Divorce complicates life. It forces people to restart and readjust to a new family dynamic. As the former partners begin their separate lives, big changes can occur. Life could pull them apart geographically. When people who share custody of their children find themselves far from one another, they must adjust their time with the kids accordingly.
Each state has its own definition of what qualifies as long-distance custody. In Florida, parents are considered sharing long-distance custody when they are 50 miles apart or more. It does not matter if the distance is within the state or if one parent is out-of-state.
To manage long-distance child custody, Floridians must use the Long-Distance Parenting Plan.
The Long-Distance Parenting Plan
Floridians sharing long-distance custody must negotiate according to the Long-Distance Parenting Plan. If they are already distant when the divorce is finalized, the plan will be used as part of the divorce. Later, if a parent moves 50 miles away or more, courts must be notified. Parents will then use the plan to manage the new distance between them.
Florida’s Long-Distance Parenting Plan is incredibly detailed. It covers virtually every possible scenario that could arise when parents are far apart.
First off, the plan grants decision-making powers to parents. It gives parents three options for making decisions:
- Shared Parental Responsibility
- This gives parents a joint, equal say on a matter. Each parent has full authority to make a decision.
- Shared Parental Responsibility with Decision Making Authority
- This gives parents an equal say on an issue, but when they can’t agree, one parent has final authority to make a decision.
- Sole Parental Responsibility
- This gives only one parent decision-making authority on a specific matter.
One of the great things about this parenting plan is that authority can be separated by circumstance. For example, say one of the parents is a doctor. She could be given sole authority on any non-emergency, health-related issues. The other parent is a teacher, so he is given shared responsibility with final authority on educational concerns. Authority can be mixed and matched like this throughout the plan. Education and health are the only two standard categories in the plan. Anyone who uses the plan must decide who has authority on these two issues. There are also blank areas that can be filled in for other matters that require a final say.
The plan goes on to determine who is responsible for extracurricular activities. It details who can register the children for the activity. Parents may have joint or sole authority in this area. It breaks activities down to their costs, determining who will pay what percent. It even details who is responsible for transportation to and from events.
Scheduling and Holidays
After detailing information about school schedules, the plan goes into granular detail about scheduling time with the kids. It includes a wide variety of options, such as visitation on weekends or weekdays. Parents can make the plan as broad or specific as they wish, allowing for alternating visitation schedules, regular schedules, etc.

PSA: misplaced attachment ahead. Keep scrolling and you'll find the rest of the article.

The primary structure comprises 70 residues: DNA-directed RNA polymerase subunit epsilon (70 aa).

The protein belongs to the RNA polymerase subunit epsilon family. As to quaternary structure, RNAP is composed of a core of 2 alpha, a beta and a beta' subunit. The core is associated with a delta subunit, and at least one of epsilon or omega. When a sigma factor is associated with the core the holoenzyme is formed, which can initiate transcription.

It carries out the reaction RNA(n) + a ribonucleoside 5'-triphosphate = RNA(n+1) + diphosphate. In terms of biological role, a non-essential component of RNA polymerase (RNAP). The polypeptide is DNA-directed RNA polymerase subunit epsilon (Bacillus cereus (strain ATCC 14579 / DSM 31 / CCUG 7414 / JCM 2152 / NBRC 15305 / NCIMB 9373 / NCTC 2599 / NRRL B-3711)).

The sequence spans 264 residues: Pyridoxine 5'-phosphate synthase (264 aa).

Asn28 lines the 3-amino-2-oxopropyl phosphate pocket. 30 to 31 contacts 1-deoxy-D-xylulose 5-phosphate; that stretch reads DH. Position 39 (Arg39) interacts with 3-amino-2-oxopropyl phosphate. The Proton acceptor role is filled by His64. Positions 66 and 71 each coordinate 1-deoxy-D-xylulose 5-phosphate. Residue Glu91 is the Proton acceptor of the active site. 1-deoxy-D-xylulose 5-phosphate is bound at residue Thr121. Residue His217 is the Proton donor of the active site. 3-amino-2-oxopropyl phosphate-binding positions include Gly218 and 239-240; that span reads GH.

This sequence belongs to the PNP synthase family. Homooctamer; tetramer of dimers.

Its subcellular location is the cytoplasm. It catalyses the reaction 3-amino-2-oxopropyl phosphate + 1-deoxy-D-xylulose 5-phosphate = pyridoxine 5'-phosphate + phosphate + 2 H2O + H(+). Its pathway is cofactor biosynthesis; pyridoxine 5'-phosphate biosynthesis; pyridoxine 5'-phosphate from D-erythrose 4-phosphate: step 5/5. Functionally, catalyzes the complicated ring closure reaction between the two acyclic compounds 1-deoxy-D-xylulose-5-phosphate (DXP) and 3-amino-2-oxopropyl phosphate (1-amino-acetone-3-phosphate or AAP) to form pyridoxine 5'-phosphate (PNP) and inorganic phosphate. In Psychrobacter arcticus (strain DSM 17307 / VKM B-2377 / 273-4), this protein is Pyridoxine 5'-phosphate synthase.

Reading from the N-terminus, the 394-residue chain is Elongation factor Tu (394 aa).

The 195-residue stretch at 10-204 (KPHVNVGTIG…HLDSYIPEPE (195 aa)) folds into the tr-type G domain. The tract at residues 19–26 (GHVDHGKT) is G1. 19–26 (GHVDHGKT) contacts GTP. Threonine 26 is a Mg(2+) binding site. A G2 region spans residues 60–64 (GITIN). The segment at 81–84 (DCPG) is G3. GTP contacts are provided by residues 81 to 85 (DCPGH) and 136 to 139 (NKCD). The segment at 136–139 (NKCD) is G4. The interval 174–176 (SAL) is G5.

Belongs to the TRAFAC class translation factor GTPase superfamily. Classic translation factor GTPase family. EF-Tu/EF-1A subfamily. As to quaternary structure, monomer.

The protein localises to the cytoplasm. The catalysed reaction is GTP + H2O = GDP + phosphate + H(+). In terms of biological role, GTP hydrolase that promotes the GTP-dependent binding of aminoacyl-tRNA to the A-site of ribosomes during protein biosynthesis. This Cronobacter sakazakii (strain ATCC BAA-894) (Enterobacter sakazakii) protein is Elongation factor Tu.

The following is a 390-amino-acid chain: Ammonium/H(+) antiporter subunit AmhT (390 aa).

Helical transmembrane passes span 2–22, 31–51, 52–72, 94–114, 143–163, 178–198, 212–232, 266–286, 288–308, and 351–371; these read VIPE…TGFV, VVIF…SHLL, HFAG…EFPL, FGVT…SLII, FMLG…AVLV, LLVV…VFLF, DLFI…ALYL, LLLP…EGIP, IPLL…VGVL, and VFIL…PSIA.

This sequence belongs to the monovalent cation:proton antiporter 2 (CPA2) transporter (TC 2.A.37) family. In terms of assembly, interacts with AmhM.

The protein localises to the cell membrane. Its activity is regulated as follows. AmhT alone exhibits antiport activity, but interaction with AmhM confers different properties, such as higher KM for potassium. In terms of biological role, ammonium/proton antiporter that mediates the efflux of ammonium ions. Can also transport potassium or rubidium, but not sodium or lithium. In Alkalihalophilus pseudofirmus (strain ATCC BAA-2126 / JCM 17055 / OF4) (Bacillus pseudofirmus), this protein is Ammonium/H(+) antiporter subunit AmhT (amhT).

The plan goes on for which parent will have the children on specific holidays. Again, it is a malleable plan. One parent can always have the kids on a certain holiday, or parents can alternate by year. There is even an option to keep a rigid, unyielding schedule, regardless of any holidays that come and go. The plan also details how the kids will be transported from one residence to another, who will pay for said transportation, etc.
The plan also takes communication into account. It details who will be able to speak to the kids, when, and how often. You can even plan how the communication will occur, via phone, video chat, etc.
The plan has built-in penalties. A parent who forgets to communicate at their scheduled time can suffer consequences. There are punitive measures for parents who are late for pick-ups or drop-offs. Florida takes this plan seriously, and it expects parents to follow it to the letter.
How to Work on the Plan
If possible, the best-case scenario for everyone is that parents work on the plan together. Working toward mutual benefit, parents can create a plan that is in everyone’s best interests. If the relationship is contentious, you can consider hiring a mediator to help you work on the plan. Mediators are legal professionals who act as impartial, third parties. They listen to everyone’s concerns; keep everyone on task; keep communication open; and help parents see one another’s needs. Once you and your former spouse have devised your plan, you can submit it to the court, where they will clear and officialize it.
You want to avoid having the courts make this plan for you. Judges operate on their beliefs about your child’s best interests. They can, for whatever reason, think a parent is unfit. Based on those opinions, they can reduce that parent’s power. They could, for example, grant complete decision-making to just one parent, leaving the other with no authority.
If you need help with a Long-Distance Parenting Plan, contact us today. We may be able to help you work through it, allowing you to keep your rights. Reach out online, or call (407) 315-2006.